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lithium ion battery


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8 replies to this topic

#1 OFFLINE   cmaxlen

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Posted 18 February 2015 - 03:49 PM

Is there any maintenance we can do to make this battery last about 200-250000 miles other than going to the dealer. I've taken it to the dealer only for their 100 point check at 10 and 20,000 miles and the battery is one of them but all it says on the list is "CHECKED" sorry, I feel they should've charged it up or something. I've had fords all my life and have traded them in still running good at over 200K with regular maintenance.

 

My girlfriend talked me into getting this vehicle and it is great we are averging a combined 42mpg but, this battery worries me i'm always thinking do I trade it before the warranty is up (8/100,000) because even a used one is expensive.

 

 

This is something I never said to myself before.... thanks for reading my question and please direct me to another post if there is one similar to this 









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#2 OFFLINE   brbevil

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Posted 18 February 2015 - 04:25 PM

I just rode in a Cmax cab on a business trip.  The cabbie had 189k on the car and was averaging around 40 mpg give or take he said.  Car was still rock solid and quiet on the highway.  It was an SE model and all the seats had been recovered in vinyl.  I asked about maintenance and he mentioned just oil changes and blown shock and a bent wheel.  I was impressed.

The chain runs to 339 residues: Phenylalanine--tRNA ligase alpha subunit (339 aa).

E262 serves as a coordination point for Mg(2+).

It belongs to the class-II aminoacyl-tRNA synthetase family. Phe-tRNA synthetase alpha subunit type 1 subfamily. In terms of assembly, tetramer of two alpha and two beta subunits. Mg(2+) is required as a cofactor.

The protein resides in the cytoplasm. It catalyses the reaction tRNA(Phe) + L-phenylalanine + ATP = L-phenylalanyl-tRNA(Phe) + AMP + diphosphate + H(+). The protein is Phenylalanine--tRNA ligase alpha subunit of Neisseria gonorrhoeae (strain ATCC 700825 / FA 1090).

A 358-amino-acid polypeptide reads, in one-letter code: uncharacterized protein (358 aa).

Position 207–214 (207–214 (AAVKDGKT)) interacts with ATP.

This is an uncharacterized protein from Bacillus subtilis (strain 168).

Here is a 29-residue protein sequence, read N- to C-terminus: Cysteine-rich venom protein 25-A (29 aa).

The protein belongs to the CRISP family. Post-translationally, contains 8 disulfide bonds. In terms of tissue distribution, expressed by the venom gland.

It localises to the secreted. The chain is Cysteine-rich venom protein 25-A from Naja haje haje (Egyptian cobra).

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#3 ONLINE   Plus 3 Golfer

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Posted 18 February 2015 - 06:42 PM

Is there any maintenance we can do to make this battery last about 200-250000 miles other than going to the dealer. I've taken it to the dealer only for their 100 point check at 10 and 20,000 miles and the battery is one of them but all it says on the list is "CHECKED" sorry, I feel they should've charged it up or something. I've had fords all my life and have traded them in still running good at over 200K with regular maintenance.

 

My girlfriend talked me into getting this vehicle and it is great we are averging a combined 42mpg but, this battery worries me i'm always thinking do I trade it before the warranty is up (8/100,000) because even a used one is expensive.

 

 

This is something I never said to myself before.... thanks for reading my question and please direct me to another post if there is one similar to this 

Short answer is do nothing and the battery will likely make it past 250 k miles.

 

"Ford's confidence in lithium-ion is based on so-called Key Life Tests. The tests predict that the working capacity (y-axis) of lithium-ion batteries (green line) will be greater over a high-mileage lifetime (x-axis) than that of nickel-metal hydride (yellow line). Past field data for nickel-metal hydride (blue dots) has shown that the testing results are conservative -- that is, batteries generally do better in the field than they do on tests." 
(Source: Ford Motor Co.)

 

gallery_167_32_6383.jpg


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#4 OFFLINE   SnowStorm

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Posted 18 February 2015 - 09:40 PM

Yes, do nothing and don't worry.  (Well if you really want to do something, keep it garaged - but that helps the whole car - and, for that matter, any car!)  I certainly don't plan on getting rid of mine because a warranty is running out. It seems an "urban legend" has grown up that says EV and hybrid batteries will go "belly up" at 100,000 miles and the car will be worthless.  Utter nonsense.  Consider:

  1. The above graph shows 80% capacity beyond 250,000 miles.  In a hybrid, I believe that small capacity drop will go unnoticed.  The entire hybrid system is still working just fine.
  2. I can't recall hearing of any HV battery failures in the C-Max.